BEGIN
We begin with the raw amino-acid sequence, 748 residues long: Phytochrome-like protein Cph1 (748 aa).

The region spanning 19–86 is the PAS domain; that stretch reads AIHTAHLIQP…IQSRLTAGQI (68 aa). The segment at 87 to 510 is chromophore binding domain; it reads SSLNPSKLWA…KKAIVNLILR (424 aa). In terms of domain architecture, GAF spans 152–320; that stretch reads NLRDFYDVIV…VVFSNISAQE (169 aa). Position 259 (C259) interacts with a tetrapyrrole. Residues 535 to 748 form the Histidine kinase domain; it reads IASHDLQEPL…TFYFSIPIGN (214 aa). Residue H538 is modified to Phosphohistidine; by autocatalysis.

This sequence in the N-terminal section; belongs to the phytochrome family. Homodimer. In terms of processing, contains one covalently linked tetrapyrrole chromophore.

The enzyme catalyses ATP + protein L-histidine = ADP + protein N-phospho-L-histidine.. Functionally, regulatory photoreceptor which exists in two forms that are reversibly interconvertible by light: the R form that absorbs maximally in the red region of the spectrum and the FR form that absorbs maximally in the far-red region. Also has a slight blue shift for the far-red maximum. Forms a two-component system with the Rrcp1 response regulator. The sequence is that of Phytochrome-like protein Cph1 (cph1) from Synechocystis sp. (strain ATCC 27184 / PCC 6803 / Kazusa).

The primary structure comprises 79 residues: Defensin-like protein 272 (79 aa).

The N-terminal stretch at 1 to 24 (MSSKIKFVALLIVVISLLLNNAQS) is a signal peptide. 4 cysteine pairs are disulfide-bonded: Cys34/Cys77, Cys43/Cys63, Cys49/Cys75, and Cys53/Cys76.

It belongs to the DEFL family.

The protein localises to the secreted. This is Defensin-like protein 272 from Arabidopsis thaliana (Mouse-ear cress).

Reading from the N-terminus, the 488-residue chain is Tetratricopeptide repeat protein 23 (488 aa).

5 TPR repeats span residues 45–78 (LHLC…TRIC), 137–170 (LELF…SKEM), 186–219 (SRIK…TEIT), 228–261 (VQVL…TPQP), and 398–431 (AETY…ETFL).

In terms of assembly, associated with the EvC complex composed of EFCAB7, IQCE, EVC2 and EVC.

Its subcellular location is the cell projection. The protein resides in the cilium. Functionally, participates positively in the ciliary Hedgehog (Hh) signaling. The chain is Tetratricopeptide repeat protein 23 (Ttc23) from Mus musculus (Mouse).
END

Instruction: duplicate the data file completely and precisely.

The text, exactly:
We begin with the raw amino-acid sequence, 748 residues long: Phytochrome-like protein Cph1 (748 aa).

The region spanning 19–86 is the PAS domain; that stretch reads AIHTAHLIQP…IQSRLTAGQI (68 aa). The segment at 87 to 510 is chromophore binding domain; it reads SSLNPSKLWA…KKAIVNLILR (424 aa). In terms of domain architecture, GAF spans 152–320; that stretch reads NLRDFYDVIV…VVFSNISAQE (169 aa). Position 259 (C259) interacts with a tetrapyrrole. Residues 535 to 748 form the Histidine kinase domain; it reads IASHDLQEPL…TFYFSIPIGN (214 aa). Residue H538 is modified to Phosphohistidine; by autocatalysis.

This sequence in the N-terminal section; belongs to the phytochrome family. Homodimer. In terms of processing, contains one covalently linked tetrapyrrole chromophore.

The enzyme catalyses ATP + protein L-histidine = ADP + protein N-phospho-L-histidine.. Functionally, regulatory photoreceptor which exists in two forms that are reversibly interconvertible by light: the R form that absorbs maximally in the red region of the spectrum and the FR form that absorbs maximally in the far-red region. Also has a slight blue shift for the far-red maximum. Forms a two-component system with the Rrcp1 response regulator. The sequence is that of Phytochrome-like protein Cph1 (cph1) from Synechocystis sp. (strain ATCC 27184 / PCC 6803 / Kazusa).

The primary structure comprises 79 residues: Defensin-like protein 272 (79 aa).

The N-terminal stretch at 1 to 24 (MSSKIKFVALLIVVISLLLNNAQS) is a signal peptide. 4 cysteine pairs are disulfide-bonded: Cys34/Cys77, Cys43/Cys63, Cys49/Cys75, and Cys53/Cys76.

It belongs to the DEFL family.

The protein localises to the secreted. This is Defensin-like protein 272 from Arabidopsis thaliana (Mouse-ear cress).

Reading from the N-terminus, the 488-residue chain is Tetratricopeptide repeat protein 23 (488 aa).

5 TPR repeats span residues 45–78 (LHLC…TRIC), 137–170 (LELF…SKEM), 186–219 (SRIK…TEIT), 228–261 (VQVL…TPQP), and 398–431 (AETY…ETFL).

In terms of assembly, associated with the EvC complex composed of EFCAB7, IQCE, EVC2 and EVC.

Its subcellular location is the cell projection. The protein resides in the cilium. Functionally, participates positively in the ciliary Hedgehog (Hh) signaling. The chain is Tetratricopeptide repeat protein 23 (Ttc23) from Mus musculus (Mouse).